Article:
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Dan Hust | Democrat

Janet Myers of the county’s Personnel Office told legislators how valuable her and other workers’ jobs are, in an effort to fend off coming layoffs. She ironically noted she had to type up the layoff notices – which included her own. Legislators Kathy LaBuda, far left, and David Sager listen.

Sheriff takes over 911 Center

By Dan Hust
MONTICELLO — February 22, 2011 — Legislators on Thursday unanimously agreed (minus an absent Frank Armstrong) to put the 911 Center in White Lake under the command of the Sheriff’s Office.
The move will ostensibly save money and allow Sheriff Michael Schiff to put up to four more deputies on road patrol.
“When you call 911, no one’s going to pick up the phone and say, ‘This is the sheriff’,” Legislator Leni Binder assured. “... It’s still going to be 911.”
Legislator Jodi Goodman lamented what she deemed “propaganda” about the sheriff trying to add to his powers, but Legislator David Sager pointed out that politics can get involved, especially since the Sheriff’s seat is an elected position.
“It’s not entirely genuine for us to ignore the politicalness of the office,” Sager told Goodman. “... Let’s not kid ourselves here. There are politics at play.”
“I still don’t see how it’s going to save money,” added Legislator Kathy LaBuda, “but I certainly hope it will.”
Legislators did add two amendments to the resolution. One requires the leadership change to revert back to the Public Safety Office at the end of January 2012 (unless extended by the Legislature). The other requires a quarterly report from the county manager on how efficient the new setup is.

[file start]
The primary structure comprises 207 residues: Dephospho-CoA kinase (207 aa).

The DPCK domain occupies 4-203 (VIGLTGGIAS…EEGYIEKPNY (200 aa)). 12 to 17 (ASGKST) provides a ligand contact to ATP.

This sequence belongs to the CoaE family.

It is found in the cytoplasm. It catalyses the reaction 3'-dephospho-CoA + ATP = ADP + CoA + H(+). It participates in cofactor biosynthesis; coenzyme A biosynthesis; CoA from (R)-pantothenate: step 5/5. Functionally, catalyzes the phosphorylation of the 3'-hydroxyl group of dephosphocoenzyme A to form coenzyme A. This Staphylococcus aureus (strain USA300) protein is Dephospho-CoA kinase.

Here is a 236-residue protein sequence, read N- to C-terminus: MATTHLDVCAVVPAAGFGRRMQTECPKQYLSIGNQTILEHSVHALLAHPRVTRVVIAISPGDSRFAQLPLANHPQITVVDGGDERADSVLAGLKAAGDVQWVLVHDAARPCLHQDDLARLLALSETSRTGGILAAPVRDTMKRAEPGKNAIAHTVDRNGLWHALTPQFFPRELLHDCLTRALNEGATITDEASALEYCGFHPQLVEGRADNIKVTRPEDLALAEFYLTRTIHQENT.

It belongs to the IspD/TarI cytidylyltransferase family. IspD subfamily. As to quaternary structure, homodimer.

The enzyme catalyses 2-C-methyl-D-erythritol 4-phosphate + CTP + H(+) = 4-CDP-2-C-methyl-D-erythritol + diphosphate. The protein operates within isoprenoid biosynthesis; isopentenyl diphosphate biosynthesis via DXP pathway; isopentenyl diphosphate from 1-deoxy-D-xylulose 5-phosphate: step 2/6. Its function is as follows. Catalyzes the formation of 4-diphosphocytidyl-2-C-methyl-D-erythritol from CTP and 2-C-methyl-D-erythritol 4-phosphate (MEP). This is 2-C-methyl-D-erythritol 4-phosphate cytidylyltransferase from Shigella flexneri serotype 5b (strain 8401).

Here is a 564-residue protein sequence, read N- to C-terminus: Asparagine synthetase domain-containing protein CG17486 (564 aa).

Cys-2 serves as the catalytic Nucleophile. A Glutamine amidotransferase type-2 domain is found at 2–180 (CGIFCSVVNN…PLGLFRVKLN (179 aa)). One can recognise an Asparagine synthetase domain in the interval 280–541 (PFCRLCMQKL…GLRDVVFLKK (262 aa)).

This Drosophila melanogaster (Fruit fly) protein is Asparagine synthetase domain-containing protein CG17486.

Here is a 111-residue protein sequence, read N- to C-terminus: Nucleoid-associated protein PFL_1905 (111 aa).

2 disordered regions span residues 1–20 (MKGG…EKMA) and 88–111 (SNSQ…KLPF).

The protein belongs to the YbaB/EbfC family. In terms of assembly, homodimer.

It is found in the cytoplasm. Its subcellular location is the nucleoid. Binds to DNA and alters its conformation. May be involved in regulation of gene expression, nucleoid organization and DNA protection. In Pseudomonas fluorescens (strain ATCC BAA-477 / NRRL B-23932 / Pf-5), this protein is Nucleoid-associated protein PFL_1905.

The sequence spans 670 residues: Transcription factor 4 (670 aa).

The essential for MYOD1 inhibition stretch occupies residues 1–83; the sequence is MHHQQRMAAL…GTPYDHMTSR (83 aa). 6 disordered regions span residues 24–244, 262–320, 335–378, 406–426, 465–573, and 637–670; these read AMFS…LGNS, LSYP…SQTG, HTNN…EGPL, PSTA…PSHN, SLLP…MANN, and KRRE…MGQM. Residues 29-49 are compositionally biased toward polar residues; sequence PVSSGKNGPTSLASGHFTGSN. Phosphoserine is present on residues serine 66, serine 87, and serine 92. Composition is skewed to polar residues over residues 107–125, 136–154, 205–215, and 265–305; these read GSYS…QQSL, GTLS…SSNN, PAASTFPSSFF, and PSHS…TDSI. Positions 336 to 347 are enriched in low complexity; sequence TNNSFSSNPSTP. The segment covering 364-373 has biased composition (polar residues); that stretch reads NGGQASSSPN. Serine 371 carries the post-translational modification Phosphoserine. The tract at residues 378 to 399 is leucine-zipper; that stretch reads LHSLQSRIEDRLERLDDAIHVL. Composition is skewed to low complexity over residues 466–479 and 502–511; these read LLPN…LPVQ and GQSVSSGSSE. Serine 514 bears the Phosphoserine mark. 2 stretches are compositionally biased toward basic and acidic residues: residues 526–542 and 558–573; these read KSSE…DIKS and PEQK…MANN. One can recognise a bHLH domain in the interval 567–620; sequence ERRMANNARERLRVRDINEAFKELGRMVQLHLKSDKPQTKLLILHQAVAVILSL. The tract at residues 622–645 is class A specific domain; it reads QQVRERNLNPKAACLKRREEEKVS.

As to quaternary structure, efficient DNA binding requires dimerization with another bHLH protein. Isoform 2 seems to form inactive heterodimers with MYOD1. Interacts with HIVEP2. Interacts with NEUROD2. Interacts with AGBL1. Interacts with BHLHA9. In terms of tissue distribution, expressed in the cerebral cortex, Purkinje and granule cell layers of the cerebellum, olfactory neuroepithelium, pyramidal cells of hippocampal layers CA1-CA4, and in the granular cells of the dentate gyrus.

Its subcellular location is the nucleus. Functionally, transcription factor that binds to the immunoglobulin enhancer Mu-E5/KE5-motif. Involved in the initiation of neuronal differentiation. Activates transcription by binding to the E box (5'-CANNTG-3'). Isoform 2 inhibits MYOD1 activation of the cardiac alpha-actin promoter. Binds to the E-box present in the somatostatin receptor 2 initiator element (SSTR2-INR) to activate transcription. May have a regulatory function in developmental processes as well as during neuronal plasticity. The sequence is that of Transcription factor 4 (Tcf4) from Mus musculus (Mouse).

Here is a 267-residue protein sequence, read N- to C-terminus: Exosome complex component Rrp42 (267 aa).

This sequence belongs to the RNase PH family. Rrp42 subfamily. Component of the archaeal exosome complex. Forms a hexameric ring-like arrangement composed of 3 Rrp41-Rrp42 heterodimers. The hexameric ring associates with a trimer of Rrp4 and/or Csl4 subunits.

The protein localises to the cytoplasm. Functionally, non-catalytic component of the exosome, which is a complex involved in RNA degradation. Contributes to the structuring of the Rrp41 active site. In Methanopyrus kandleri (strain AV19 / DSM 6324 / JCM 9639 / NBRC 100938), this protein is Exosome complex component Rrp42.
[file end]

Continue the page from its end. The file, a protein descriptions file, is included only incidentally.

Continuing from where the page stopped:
Layoffs still in flux
Tax clerk layoffs were shuffled around in a resolution approved Thursday, though the full picture on the layoffs won’t emerge until this Wednesday during a 9:15 a.m. meeting about the job cuts and the Apollo property.
In the meantime, county workers Lynn McDonald and Janet Myers made pitches for their jobs, along with supporters.
Fee pain
During public comment at the full Legislature meeting on Thursday, Monticello bungalow colony owner Freddy Maurer expressed his belief that the solid waste fee is unconstitutional.
In particular, he pointed out it is an “access” fee but doesn’t charge vacant parcels, despite them having the same access to the solid waste system as his bungalow colony.
He also took umbrage with the $1,800 cap on multi-unit housing properties, which means his 15-unit colony is paying the same as a 50-unit one.
“The only fair way is to assess on the value of a property,” he concluded, pointing out that the fee is really already a tax – one printed on the county tax bills.
“This is not perfect,” acknowledged Legislator Ron Hiatt. “We plan on working on it some more.”
Smoking ban coming
Legislators also unanimously passed a smoking ban on all county facilities and grounds, after a public hearing elicited nary a comment for or against.
Monticello gets waste agreement
The Village of Monticello has gotten the more equitable arrangement it wanted from the county in treating the closed landfill’s leachate.
In exchange for that treatment, the county used to accept sludge from the village’s sewer plant, but the landfill’s closure eliminated that ability.
Since then, however, the village has continued to treat the county’s leachate – for free.
Now in exchange for that service, the county will deduct the “audited, reasonable and verified charges” for the sludge disposal from the tipping fees it charges the village for disposing village trash at county facilities.
Grim times ahead
County Treasurer Ira Cohen had more bad news to end February with.
“We’re probably going to borrow $13 million in March to cover our cash flow,” he told legislators, “with the anticipation we may have to borrow again in the fall, like we did last year.”

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